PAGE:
We are educated as industrial designers; conceptual thinkers whose point of departure is not to think from fantastic technical solutions, but from a user experience point of view. This did not stroke completely with the nature of the assignment where a technical solution was already given; the app.
In combination with the short time span of this project, we realized that the concept was not as sharp as initially thought. More complex and interesting questions came to the surface:
- How can we enrich documentaries with the actual location?
- How can we turn things around: can we enrich the location with the documentaries?
- What is the role that other existing, relevant content can play?
With the app as the ultimate answer to an opportunity that had yet to be clearly defined, the question that remained was if the road to the answer should be restructured and redefined. In order to get meaningful answers, we broke the concept down in parts, and started working from the ground up. Our in-depth analysis can be found here.
In the end, however, it is not only about abstract methodology and how to state meaningful questions. The important part is translating these insights into something that can actually be experienced by the user.
[youtube width=”600″ height=”375″]http://www.youtube.com/watch?v=3CMP9ZyZ2zI[/youtube]
The end result is a mobile web-app which allows the user to roam around the NDSM harbour and discover and uncover tatters of the past, making use of content from the selected documentary, as well as additional content. The documentary is Haven, omzwervingen in de nacht.
There is a very clear and explicit link between content and location. At first the notion was to reveal content depending on location. By implementing a GPS location-based tracker, content popped up on screen as certain areas were visited. In hindsight, the short period of time we had to solve any technical difficulties made us abandon any GPS-based solutions. Instead, we placed special stickers all around the harbour, each with an unique code. Entering this code into an especially designated menu in the app unlocks that specific piece of content. As a result, you really have to look around to find those stickers instead of looking at your mobile phone and waiting for content to pop up. By seducing the users to look around and absorb the environment, we hold them away from the device screen.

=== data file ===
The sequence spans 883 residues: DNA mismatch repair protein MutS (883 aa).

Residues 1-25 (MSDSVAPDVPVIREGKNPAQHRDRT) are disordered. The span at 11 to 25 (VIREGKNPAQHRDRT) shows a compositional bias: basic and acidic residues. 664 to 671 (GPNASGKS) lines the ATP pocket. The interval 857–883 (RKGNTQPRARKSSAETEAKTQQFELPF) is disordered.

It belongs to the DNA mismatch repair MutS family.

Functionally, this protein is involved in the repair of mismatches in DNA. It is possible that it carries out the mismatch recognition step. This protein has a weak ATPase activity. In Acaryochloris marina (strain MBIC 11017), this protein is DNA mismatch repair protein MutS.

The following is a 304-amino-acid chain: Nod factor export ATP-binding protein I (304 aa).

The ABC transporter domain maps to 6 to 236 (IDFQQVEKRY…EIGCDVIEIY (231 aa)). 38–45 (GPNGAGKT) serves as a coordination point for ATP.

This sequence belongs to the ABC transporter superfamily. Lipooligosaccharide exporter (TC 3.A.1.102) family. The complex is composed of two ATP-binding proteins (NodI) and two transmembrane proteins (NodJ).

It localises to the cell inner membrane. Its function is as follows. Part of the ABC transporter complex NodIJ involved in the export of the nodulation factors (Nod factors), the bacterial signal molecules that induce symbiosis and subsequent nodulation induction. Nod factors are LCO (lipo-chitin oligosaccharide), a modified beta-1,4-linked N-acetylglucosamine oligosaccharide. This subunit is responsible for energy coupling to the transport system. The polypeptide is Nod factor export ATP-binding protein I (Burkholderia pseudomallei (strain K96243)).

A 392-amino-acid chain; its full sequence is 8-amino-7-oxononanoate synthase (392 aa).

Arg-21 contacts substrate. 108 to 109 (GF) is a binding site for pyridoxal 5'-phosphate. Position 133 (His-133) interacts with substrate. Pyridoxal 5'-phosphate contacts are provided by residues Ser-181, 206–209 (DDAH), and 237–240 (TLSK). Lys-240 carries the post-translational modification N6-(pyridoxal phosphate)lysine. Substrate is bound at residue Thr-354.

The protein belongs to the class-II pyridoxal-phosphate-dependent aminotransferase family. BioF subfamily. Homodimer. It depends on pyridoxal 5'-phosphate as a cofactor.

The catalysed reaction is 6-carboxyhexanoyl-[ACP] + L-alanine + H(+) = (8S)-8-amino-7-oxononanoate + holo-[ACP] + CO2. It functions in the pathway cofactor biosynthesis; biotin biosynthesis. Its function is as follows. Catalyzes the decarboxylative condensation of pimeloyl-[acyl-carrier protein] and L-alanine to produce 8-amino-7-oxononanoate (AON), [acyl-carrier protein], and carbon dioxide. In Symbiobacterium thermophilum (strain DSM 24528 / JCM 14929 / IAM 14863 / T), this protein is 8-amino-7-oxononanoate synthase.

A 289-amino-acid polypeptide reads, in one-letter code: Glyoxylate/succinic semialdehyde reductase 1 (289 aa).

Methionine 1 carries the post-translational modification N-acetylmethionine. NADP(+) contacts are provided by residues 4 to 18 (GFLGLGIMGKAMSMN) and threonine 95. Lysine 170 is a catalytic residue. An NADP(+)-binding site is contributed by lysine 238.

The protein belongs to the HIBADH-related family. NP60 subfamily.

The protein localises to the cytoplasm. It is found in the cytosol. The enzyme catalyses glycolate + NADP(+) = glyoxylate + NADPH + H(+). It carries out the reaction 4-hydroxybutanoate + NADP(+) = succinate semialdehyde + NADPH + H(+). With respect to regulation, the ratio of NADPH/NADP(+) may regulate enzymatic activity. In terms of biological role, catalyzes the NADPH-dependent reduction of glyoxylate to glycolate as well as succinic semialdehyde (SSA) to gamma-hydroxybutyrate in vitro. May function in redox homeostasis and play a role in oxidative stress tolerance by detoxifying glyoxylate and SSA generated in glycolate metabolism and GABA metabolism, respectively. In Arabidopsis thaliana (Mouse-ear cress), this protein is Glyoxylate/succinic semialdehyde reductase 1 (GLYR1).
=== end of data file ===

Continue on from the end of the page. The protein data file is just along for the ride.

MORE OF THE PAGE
There is an overload of stickers placed, making sure there is enough content to be found. Because of the open-endedness of the project, it is not required to actually find all of the stickers, or use them in a specific order.
As an addition, there is also a possibility to tune into the radio. This radio gives access to a number of soundclips that really convey the general feeling and mood of the harbour, both in the present as in the past, but are not as strongly tied to specific locations as the other content. Put on your headphones, and stroll around the harbour to take in everything you see.
In conclusion, we used technology as a means to unlock content and enhance both the location as well as the documentary. A cornerstone of the project was to use this technology as a means, and not as a goal. We can use the good part of technology, while not forcing the users to live behind their screens. A presentation at Screening the City was given to further explain the project. Here is the IDFA project page.